As the U.S. Small Business Administration continues to widen the eligibility pool for Paycheck Protection Program participants, financial advisors and tax professionals are scrambling to notify clients of new financing opportunities — and what this may mean during the upcoming tax season.
From February 24 to March 9, only businesses with fewer than 20 employees could apply for the second round of PPP funding, following a Feb. 22 Biden administration policy shift that opened the program to business owners who have committed a non-fraud felony, are delinquent on federal student loans or are lawful U.S. residents who are not citizens, according to an SBA announcement.
The changes also allocated a higher amount of financial support for self-employed individuals, sole proprietors and independent contractors through a new formula.
“Then, of course, PPP now is not only open again to for a second time for those that received the PPP first round; it’s also open for those that didn’t get a chance last time,” Quality Business Solutions' John McFarland, told GSA Business Report. The application portal reopened for both lenders on Jan. 19.
During the chaotic first round of PPP funding, some clients, concerned that they wouldn’t be able to render the loan unforgivable or that it would come with unseen strings attached, did not apply. Others became overwhelmed by the process of applying for the loan, which tended to be rockier at large banks like Wells Fargo and Bank of America and smoother at regional banks, he said.
“I have spoken with clients that did not take it, and they are struggling hard,” McFarland said, adding that the SBA has already forgiven 100% of his clients that did participate in the program.
Others chose to apply for employee retention tax credits instead — which, at the time, was mutually exclusive from the forgivable SBA loan but promised up to $5,000 in refundable credits for each employee on payroll from March 13 to Dec. 31.
But the tide has since changed.
Businesses applying for PPP this time around can receive employee retention tax credits; recipients of the first round of funding can retroactively apply for the credit until June 30.
Still, there’s one catch. Businesses can’t claim credits for payroll expenses covered by the PPP or those covered by medical leave under the Families First Coronavirus Response Act, he said.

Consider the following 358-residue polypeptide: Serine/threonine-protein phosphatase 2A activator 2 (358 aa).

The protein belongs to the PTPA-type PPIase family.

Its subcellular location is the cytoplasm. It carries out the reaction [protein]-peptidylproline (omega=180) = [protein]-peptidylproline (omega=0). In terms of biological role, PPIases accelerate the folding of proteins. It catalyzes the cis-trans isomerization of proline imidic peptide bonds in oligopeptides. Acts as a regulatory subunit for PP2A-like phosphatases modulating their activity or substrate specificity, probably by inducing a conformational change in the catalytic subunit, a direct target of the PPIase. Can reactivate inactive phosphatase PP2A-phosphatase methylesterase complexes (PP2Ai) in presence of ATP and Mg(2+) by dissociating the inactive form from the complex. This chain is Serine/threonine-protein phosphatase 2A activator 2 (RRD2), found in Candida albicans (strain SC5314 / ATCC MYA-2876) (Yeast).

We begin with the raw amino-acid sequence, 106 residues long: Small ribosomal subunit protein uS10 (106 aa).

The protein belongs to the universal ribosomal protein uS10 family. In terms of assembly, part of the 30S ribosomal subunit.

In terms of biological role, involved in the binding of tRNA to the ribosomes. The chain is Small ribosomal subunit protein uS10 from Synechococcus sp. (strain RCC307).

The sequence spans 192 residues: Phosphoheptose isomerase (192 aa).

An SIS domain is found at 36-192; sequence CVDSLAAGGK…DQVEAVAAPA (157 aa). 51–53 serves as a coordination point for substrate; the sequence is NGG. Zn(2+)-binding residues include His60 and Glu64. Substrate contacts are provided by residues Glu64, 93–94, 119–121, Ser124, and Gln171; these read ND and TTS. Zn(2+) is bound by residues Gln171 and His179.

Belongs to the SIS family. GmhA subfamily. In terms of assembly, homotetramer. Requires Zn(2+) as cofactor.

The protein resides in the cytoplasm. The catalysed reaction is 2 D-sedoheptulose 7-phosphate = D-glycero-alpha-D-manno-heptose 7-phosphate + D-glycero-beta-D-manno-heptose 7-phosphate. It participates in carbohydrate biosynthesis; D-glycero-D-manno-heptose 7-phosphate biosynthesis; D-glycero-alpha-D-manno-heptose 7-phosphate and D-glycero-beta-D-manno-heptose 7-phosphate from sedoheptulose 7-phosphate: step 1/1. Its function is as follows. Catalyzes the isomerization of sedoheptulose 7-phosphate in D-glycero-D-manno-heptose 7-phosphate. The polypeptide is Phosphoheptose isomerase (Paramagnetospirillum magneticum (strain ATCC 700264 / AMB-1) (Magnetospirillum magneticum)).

On top of this, clients are juggling credit and PPP deduction calculations with Form 941 deadlines.
“You really got to plan for the next couple of months, in my opinion, not only for what’s the best decision on the retro aspect for 2020, but also, what’s the best aspect for us financially for the two first quarters of 2021 with ‘should we do the ERTC or not?’ ‘Is the deductibility of my expenses more beneficial to me and my business or is the tax credit?’”
For sifting through the nitty gritty details, McFarland refers his clients to a certified accountant.
“Typically what we’ve seen from our clients is that there are plenty of wages to take both the people out and the employee retention credit,” Tabor said during the seminar. “It would just lessen the amount of credit you can take.”
Still, alterations made last December have boosted the credit on wages paid from a maximum $5,000 credit to a $14,000 credit per year for each employee on payroll from March 13, 2020 to July 1, 2021.
More companies would be eligible for the credit now, said Tabor, since the alterations require proof of a minimum 25% reduction of revenue during the COVID-19 pandemic instead of the original 50%. Companies with up to 500 employees can now also apply, which enfranchised many more larger clients to consider the credit, according to McFarland.
Most of Tabor’s clients have enough wages to split between a PPP loan and tax credits, and they have been much more cautious in weighing the benefit of taking out a second PPP loan versus accepting an employee retention tax credit.
For those still pursuing the program’s second round, Tabor said to be mindful of the shift from a $2,000 recovery rebate to a $600 rebate, as well as the extension of the due date for the repayment of the employer tax deferral through Dec. 31, 2021.
Business owners can also now file for paid sick and family leave tax credits by March 31, while in some instances, especially when they dine at a local restaurant, 100% of business meals can be deducted, he said.
This story first appeared in the March 8 issue of GSA Business Report.